The nuclear deal with the US has reinvigorated the reform movement in Iran. But with parliamentary elections coming in March, the hardliners are preparing to crack down.
After months of protests, many see a new Syria emerging. However, amid the escalating violence and economic hardship, much of the population is worried about the future.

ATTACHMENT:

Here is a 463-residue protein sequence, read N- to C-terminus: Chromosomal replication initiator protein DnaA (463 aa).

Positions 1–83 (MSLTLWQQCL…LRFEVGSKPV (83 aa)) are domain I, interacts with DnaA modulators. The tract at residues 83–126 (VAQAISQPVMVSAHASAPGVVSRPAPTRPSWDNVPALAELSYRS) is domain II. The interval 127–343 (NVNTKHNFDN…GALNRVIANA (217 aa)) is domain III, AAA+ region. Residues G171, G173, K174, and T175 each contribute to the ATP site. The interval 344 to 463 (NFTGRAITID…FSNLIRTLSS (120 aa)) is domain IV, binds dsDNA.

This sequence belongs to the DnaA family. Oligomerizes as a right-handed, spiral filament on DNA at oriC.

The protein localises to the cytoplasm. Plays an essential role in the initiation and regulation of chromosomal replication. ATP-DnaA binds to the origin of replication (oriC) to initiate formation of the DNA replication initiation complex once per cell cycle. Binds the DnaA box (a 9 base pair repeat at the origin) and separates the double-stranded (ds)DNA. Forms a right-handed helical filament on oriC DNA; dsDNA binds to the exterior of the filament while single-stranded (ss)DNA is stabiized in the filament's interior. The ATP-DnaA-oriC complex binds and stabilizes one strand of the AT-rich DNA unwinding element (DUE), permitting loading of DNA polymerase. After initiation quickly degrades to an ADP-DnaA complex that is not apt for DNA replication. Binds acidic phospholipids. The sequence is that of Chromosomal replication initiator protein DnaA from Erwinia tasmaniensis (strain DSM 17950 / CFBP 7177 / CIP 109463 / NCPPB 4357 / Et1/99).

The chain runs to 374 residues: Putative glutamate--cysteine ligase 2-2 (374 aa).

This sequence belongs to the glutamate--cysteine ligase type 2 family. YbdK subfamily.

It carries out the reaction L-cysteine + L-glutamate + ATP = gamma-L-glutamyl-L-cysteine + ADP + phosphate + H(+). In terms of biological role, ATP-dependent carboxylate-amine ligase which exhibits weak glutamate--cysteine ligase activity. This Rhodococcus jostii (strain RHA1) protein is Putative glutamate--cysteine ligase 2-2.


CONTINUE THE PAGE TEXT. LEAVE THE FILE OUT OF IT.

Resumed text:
Ali approaches me at a Friday prayer service in Sadr City. He wants to talk. A U.S. missile, he says, hit his house in May and killed his two sisters and badly wounded his mother. He is a member of the Mahdi militia and can no longer return home for fear the Iraqi army will arrest him. He is careful not to be seen talking to me, since unauthorized contact between us could get him in serious trouble with the militia. We quickly arrange to meet a few hours later at my hotel, and then he shakes my hand and walks away, disappearing again in the crowd of thousands of worshippers.